SAKOM, GHANA – Throughout the rainy season of 1999, the villagers here watched helplessly as the dam filled and seepages grew into leaks, and they knew it was only a matter of time before the rising waters would burst.

They delayed that moment by patching gaps and holes with heavy stones and ten bags of concrete. But the scale of the task was too large for them to prevent the inevitable.  When the section of the dam gave way at 3 a.m. one morning in October 1999, no one was living downstream, no lives were lost, no one was hurt. Still, the natural glue that had held everyone together – water – soon vanished and they felt helpless to bring it back.

The dam had been built by the government of Ghana in 1965 as a political gift to the region from above. The patronage helped them grow three crops a year: onions and tomatoes in the dry season, rice in the summer rainy season, more vegetables in the fall. People used water in local brick building. They caught fish year round. Trade grew as distant villages brought cattle to drink from the dam. For three decades the ‘tingana,’ or land owners evolved a complex system of land tenure and canals under the chieftainship.  

Yet no one seemed to know who exactly owned the dam. After the celebration and ribbon cutting, Ghana had shrugged off subsequent problems to the hands of the community.

It was not clear who was in charge, who was in control,” said George Ngiba, the local assemblyman’s representative. “People thought, ‘Ah, if it belongs to government, then it belong to everyone,’ and if everyone owns it then no one takes responsibility for it.”

Within months of its collapse, people were forced to travel far and wide to find available water in the dry season. Some moved to the distant river, others fled to cities. Leaders asked various departments to help repair the breach, but public funds were scarce. The village began to implode, and putting added stress on water resource use elsewhere.

As the urgency of the situation grew, a few villagers heard about a trans-boundary water governance project led by the Zuuri Organic Farmer’s Association (ZOFA) and the ‘Projet d’Amélioration de la Gouvernance de l’Eau dans le bassin de la Volta (PAGEV).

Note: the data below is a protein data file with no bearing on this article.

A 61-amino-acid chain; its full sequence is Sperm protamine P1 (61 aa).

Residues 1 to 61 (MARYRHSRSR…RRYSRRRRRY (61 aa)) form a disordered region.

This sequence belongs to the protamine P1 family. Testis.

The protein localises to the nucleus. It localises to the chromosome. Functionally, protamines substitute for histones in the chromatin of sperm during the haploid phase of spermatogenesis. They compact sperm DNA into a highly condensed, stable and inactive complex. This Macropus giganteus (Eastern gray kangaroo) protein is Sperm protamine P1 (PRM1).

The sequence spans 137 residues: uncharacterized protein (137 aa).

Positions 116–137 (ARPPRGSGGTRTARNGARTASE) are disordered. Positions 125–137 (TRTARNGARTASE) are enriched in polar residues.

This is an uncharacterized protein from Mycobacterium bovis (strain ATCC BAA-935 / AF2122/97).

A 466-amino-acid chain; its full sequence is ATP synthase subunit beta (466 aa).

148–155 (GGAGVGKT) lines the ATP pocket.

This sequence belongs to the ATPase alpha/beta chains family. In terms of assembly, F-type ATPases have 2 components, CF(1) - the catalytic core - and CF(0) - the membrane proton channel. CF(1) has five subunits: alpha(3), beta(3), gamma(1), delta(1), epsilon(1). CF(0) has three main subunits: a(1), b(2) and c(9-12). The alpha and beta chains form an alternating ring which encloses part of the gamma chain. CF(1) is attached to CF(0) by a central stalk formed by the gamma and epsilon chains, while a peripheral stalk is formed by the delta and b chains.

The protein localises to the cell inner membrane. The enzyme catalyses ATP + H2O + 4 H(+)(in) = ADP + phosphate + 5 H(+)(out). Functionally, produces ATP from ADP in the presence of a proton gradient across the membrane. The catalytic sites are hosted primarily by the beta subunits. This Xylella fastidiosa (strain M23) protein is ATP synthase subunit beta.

There were obstacles, but not insurmountable ones. The dam was not on the White Volta or even a minor tributary. And IUCN, a key driver, was primarily a conservation organization, not a poverty alleviation or hydraulic engineering firm. 

Yet PAGEV sought to generate capacity and a sense of ownership among water users and managers throughout the basin, from the ground up. “We sought to build trust, based on more than words and talk, talk, talk,” said Aaron Aduna, White Volta Basin Officer. “We were looking to measure progress and gain credibility among stakeholders.

So with PAGEV funds, the villagers rehabilitated their dam. But they did not repeat the mistakes of the dam’s birth. This time, the community took ownership from the start.

“Community consultations and forums were organized,” said Ngiba, “including all the stakeholders: the land owners, assemblyman, the chief, and even women are part of it. So it was a collective will, not autocratic authority. We look and listen and comment one by one by one, so decision-making is democratic.”

And if the dam were to fail again in another few years? The villagers say they are preparing for that eventuality; they are taking steps to get a bylaw allowing those who are working and benefiting from the water every season will contribute something.. 

It is small, small, small amount,” said Ngiba, “but enough so we have something reasonable and save it in the bank. So if there is maintenance, we will not look for others, to foreign NGOs, to the District Assembly, or other citizens to help. We can take part of our contribution and put it into the maintenance ourselves.

The laws are not yet fixed in place, but accountability has been. Asked who owns the dam, the villagers answer: “We do.”
Written by Jamie Workman